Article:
Heat Capacity and Entropy of CuCl2 and CrCl2 from 11° to 300°K. Magnetic Ordering in Linear Chain Crystals36(1962); http://dx.doi.org/10.1063/1.1732699View Description Hide Description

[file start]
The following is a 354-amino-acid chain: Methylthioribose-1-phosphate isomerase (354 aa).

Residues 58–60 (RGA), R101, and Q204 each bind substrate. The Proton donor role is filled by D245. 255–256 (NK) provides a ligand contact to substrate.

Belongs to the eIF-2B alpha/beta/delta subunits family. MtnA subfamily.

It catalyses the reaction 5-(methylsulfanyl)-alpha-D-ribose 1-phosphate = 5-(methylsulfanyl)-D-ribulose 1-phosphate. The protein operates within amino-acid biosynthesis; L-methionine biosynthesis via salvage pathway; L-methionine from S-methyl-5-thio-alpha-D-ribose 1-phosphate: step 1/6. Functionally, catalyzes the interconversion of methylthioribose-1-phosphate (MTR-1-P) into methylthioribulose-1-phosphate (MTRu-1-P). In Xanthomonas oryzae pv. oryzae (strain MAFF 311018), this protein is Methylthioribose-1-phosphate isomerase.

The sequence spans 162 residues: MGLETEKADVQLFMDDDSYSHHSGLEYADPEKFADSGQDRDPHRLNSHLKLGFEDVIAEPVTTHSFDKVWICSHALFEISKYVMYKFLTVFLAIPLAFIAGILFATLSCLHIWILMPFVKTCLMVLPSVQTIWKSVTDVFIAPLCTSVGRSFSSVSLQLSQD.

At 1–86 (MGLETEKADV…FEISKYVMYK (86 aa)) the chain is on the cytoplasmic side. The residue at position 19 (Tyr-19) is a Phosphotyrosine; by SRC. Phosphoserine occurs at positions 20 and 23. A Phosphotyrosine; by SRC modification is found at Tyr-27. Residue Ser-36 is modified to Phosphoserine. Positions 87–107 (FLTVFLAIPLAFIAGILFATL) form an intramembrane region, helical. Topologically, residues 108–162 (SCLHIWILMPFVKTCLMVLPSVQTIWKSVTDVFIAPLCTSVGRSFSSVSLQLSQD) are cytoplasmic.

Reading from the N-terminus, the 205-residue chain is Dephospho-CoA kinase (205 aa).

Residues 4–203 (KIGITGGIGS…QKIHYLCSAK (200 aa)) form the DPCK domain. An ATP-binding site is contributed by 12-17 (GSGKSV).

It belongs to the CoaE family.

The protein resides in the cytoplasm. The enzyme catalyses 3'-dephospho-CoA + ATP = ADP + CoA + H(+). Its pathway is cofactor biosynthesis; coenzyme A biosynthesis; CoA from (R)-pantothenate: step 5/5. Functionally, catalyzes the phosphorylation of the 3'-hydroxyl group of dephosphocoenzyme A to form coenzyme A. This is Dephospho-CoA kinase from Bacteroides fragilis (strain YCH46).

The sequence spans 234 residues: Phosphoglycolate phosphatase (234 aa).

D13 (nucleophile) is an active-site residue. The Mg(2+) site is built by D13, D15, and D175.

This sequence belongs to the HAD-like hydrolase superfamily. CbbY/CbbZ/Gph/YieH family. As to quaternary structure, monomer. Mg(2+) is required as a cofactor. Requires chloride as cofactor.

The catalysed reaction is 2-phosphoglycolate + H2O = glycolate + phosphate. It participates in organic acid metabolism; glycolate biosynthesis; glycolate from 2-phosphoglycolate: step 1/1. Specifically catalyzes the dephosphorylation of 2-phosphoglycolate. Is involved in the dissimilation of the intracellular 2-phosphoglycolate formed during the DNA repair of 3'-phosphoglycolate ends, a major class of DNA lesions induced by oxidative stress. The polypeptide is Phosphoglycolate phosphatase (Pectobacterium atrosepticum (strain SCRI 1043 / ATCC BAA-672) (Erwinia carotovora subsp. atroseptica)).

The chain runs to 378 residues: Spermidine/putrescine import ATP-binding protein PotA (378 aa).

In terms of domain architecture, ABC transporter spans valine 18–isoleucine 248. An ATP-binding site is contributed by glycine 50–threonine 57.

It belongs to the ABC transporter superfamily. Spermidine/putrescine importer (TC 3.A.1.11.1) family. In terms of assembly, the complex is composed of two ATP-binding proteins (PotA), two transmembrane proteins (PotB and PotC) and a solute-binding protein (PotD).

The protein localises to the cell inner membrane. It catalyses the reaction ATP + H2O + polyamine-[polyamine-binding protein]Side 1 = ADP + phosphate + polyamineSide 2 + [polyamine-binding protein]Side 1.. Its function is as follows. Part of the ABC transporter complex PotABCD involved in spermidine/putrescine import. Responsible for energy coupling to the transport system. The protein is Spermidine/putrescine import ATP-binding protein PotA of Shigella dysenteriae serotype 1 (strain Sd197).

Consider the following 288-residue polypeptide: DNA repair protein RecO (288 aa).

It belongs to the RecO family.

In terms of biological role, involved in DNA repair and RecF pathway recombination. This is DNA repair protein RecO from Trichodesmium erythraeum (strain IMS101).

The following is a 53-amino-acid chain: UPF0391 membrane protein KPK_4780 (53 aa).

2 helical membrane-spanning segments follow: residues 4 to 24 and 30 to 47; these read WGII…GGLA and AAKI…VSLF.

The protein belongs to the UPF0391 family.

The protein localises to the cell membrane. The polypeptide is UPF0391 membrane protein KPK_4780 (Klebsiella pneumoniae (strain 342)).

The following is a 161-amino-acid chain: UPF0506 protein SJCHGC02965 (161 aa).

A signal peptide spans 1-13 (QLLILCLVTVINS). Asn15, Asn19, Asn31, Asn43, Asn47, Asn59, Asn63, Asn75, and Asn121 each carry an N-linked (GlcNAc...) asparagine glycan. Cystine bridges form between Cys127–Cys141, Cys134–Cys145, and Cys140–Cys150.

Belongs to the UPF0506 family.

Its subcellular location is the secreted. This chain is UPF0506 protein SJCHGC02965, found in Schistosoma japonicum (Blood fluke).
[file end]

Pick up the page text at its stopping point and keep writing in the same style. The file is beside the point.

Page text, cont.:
The heat capacities of CuCl2 and CrCl2 have been measured between 11° and 300°K. The contributions to the entropy and heat capacity arising from the ordering of the magnetic moments are evaluated. Maxima in the heat capacity are found at 23.91±0.1°K for CuCl2 and 16.06±0.05°K for CrCl2. Both compounds show gradual maxima in the magnetic contribution to the heat capacity at higher temperatures. These are interpreted as short‐range one‐dimensional ordering arising from relatively strong antiferromagnetic coupling within the chains of atoms which make up these crystals. At lower temperatures relatively weak interactions between atoms in different chains cause the development of long‐range order. By use of the Ising model to describe interactions within a chain and a molecular field to describe the secondary interactions, an approximate theoretical treatment is given. Smooth values of the heat capacity,entropy,enthalpy, and free energy are tabulated at selected temperatures. The values of the entropy and enthalpy at 298.15°K are: CuCl2, S° = 25.83±0.05 cal deg—1 mole—1, H°–H 0° = 3581±7 cal mole—1; CrCl2, S° = 27.56±0.05 cal deg—1 mole—1, H°–H 0° = 3593±7 cal mole—1. By use of equilibrium data of Doerner and of Sano the standard heat of formation of CrCl2 is calculated to be —94.52±0.4 kcal.